Unthinkable: Are elite students just excellent sheep?

Today’s elite students are technically gifted but risk-averse and typically stressed, says former Yale professor William Deresiewicz

Baa’d education: William Deresiewicz identifies a slavish acceptance of market values as the rot at the heart of the US’s top universities. Photograph: Thinkstock

Baa’d education: William Deresiewicz identifies a slavish acceptance of market values as the rot at the heart of the US’s top universities. Photograph: Thinkstock

 

Former Yale professor William Deresiewicz has sparked an fiery debate in the US about the point of higher education.

His essay Don’t Send Your Kid to the Ivy League was the most-read article in the history of the New Republic magazine, and he has followed it up with a book, Excellent Sheep: The Miseducation of the American Elite, which identifies a slavish acceptance of market values as the rot at the heart of the US’s top universities.

His claim that universities are places for “building a soul” as well as teaching and learning has drawn strong rebuttal from the cognitive scientist Steven Pinker. “Perhaps I am emblematic of everything that is wrong with elite American education,” says Pinker drily, “but I have no idea how to get my students to build a self or become a soul.”

Deresiewicz, an English lecturer who left Yale to become a writer, likens today’s elite students to “a race of bionic hamsters”, technically gifted and efficient but highly risk-averse and typically stressed. He warns against the influence of “tiger moms” and the “practicality police”, and provides today’s countercultural idea: “An undergraduate experience devoted exclusively to career preparation is four years largely wasted.”

 

What are universities for?

“I thought [New York Times columnist] David Brooks broke it down pretty well in terms of universities having three functions or missions: the cognitive one, the practical one; and the one which I emphasise, the moral one. And I think there is no reason why a university can’t serve all three purposes.”

 

But why does the ‘soul-building’ onus fall on universities? Are you saying that if questions about values aren’t asked in universities, they probably won’t be asked anywhere in society?

“I am saying that, and there has probably been some high-brow sniffing at that idea. It’s not just that college is uniquely set up to help you do that, or should be, but it’s also the natural time of life to do that. It’s the first few years of young adulthood; you haven’t been engulfed by career yet.

“I think these questions naturally come to kids unless the environment suppresses them, which I’m afraid in many of the universities in the US it does.”

 

You invoke Socrates’s idea of teaching as the ‘re-education of desire’. What sort of desires should young people have?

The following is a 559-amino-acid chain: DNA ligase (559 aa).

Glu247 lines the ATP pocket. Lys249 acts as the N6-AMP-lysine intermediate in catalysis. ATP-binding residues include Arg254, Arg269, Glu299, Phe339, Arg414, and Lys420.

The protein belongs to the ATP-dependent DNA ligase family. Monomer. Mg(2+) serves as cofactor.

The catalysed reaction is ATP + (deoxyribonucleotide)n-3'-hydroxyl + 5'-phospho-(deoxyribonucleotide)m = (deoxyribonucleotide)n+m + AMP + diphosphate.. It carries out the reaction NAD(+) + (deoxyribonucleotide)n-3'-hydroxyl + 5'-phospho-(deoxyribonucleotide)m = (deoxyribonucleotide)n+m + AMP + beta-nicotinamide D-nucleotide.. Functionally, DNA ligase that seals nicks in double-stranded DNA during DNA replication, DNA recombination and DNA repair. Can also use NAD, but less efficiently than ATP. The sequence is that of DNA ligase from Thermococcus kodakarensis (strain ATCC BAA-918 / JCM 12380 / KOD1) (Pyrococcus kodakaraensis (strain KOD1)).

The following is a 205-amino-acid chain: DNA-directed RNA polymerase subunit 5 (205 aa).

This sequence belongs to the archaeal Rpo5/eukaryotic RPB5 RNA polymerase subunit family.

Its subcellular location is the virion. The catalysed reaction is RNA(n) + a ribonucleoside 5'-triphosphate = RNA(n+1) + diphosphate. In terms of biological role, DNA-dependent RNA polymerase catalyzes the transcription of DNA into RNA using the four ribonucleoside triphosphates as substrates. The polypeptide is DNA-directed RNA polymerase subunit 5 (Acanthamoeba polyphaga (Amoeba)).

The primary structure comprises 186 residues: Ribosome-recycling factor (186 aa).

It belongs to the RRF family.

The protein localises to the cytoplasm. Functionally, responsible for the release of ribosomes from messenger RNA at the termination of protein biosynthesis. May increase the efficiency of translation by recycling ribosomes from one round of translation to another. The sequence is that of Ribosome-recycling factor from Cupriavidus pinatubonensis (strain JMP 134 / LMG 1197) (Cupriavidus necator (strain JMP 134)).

“What I’m saying is, if you do a deep search of your soul and realise what you want out of life is to be as rich as you possibly can, then you should probably go and work on Wall Street. Obviously I’m also saying there is a whole universe of non-material desires that universities should encourage students to at least consider.

“I do also believe – and the leading research universities would outright reject this notion – that universities should in some sense be countercultural. Not in the 1960s sense, but as custodians of different values.

“I see this in Pinker’s scoffing at the notion of building a soul. He is a research professor. And a lot of this, at least in America, is a conflict between the English college heritage and the German research university heritage.

“What Pinker is talking about is the university part; so you create knowledge and that’s a great thing. Of course, really what you’re doing is creating knowledge for the market. That’s a value-neutral activity. So if you just think in terms of creating knowledge, you can’t talk about any values except that one, which really isn’t relevant to a student unless they become an academic.”

 

What advice would you offer a student starting college?

“Don’t worry about continuing to compete with your peers, or accumulating as many credentials and gold stars as possible. The other thing is: don’t think about starting at point A and getting to point B. I know parents want their kids to make a living, and young people want to make a return on their investment, but success in career terms depends on doing something that you care about.”

 

Someone else you quote in the book is Stephen Dedalus from A Portrait of the Artist as a Young Man. Do you count him as a role model? 

“I think I would be afraid to admit just how much of a role model he has been to me because it would make me sound like too much of a cliche. When I was in college, it was probably more important than any other book I’d ever read.

“I know this is romantic youth, and I know Joyce ‘ironises’ it, but what do we want? Do we want kids who are sitting there reading The Economist when they are sophomores in college?”

 

You’re not a great fan of people studying economics. Why so? 

“It has become the default option. I think computer science is now breathing down its neck. B

ut it’s not about criticising a particular choice as such. There will be a subset of students who will genuinely be interested in economics, but most kids are doing it for the wrong reasons, and that’s the point. If they do computer science for the wrong reasons, it’s not any better.”

philosophy@irishtimes.com

Twitter @JoeHumphreys42

 

ASK A SAGE

  • Question: I like Latin but I’m told there are no jobs in it. So am I foolish to pick it over economics?
  • Stephen Dedalus (via James Joyce) replies: “I am not afraid to make a mistake, even a great mistake, a lifelong mistake and perhaps as long as eternity too.”
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